Thornbury teacher takes up sewing for charity

Sue Dunn

Sue Dunn

First published in News by

REFRESHER lessons were in order for a Thornbury teacher who decided to take up needlework for charity.

After learning about designing handmade bags, Sue Dunn, 60, decided to dig out her 40-year-old sewing machine, which had been gathering dust in the depths of her attic, and put her knew theoretical skills into practice for Rope.

The Christian international relief and development organisation based in Buckinghamshire was set up 20 years ago and is dedicated to improving the lives of those in need across the globe.

The part-time French and German teacher, who attends Thornbury Baptist Church, said: "I’ve had more time on my hands in the last two years due to my work schedule slowing down and I was praying about what I should do next and what God wanted me to do with my life.

"I wanted to do something to help the poor but knew I couldn’t abandon my husband and go to the jungle for six months, and I’ve also had some health problems.

"I was looking on the Internet and saw a book about making handmade bags. I bought it and thought that this was the perfect thing for me to do. I could sell the bags and raise money for Rope."

The sewing machine was a 21st-birthday gift. It was soon relegated to the loft. "I’d not used the sewing machine since my children were little and they’re grown up now," she added. "But I dusted it down and it seems in great condition. I can’t believe I’m using the old thing but it’s doing the job so I’ve got no plans to replace it.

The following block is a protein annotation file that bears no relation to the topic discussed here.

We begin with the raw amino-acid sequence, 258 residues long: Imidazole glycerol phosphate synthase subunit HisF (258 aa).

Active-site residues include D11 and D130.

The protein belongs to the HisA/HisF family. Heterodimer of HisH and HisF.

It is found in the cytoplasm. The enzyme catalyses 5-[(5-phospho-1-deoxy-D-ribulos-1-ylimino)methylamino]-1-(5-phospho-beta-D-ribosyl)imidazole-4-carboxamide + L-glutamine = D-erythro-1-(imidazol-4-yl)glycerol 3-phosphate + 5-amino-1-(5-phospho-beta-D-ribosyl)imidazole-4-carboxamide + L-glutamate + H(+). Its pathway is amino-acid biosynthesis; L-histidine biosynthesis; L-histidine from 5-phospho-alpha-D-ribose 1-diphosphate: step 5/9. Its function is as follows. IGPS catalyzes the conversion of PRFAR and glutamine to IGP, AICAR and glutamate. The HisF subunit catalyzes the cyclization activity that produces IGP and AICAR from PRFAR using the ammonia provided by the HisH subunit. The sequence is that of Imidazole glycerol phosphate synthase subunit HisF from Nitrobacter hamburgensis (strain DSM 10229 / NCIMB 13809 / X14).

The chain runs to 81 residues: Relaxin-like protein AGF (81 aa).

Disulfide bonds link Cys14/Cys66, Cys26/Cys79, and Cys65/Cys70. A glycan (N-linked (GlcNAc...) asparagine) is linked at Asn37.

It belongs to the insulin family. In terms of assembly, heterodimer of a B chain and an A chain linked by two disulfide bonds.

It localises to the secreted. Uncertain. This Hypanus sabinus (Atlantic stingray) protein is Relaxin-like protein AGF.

"I’ve made bags and bunting for Christmas and for children and although I’m not exceptionally gifted, I get good feedback and people seem to like them."

Over the past two years, Sue has raised more than £1,300 for Rope, helping to train former prostitutes in the Democratic Republic of the Congo in dress making and tailoring.

"It’s remarkable that the items I sell are helping women at the other side of the world learn trades such as sewing," Sue said. " It’s only a little thing but hopefully it can make a real difference to broken lives."

To find out more about the charity visit www.rope.org.uk

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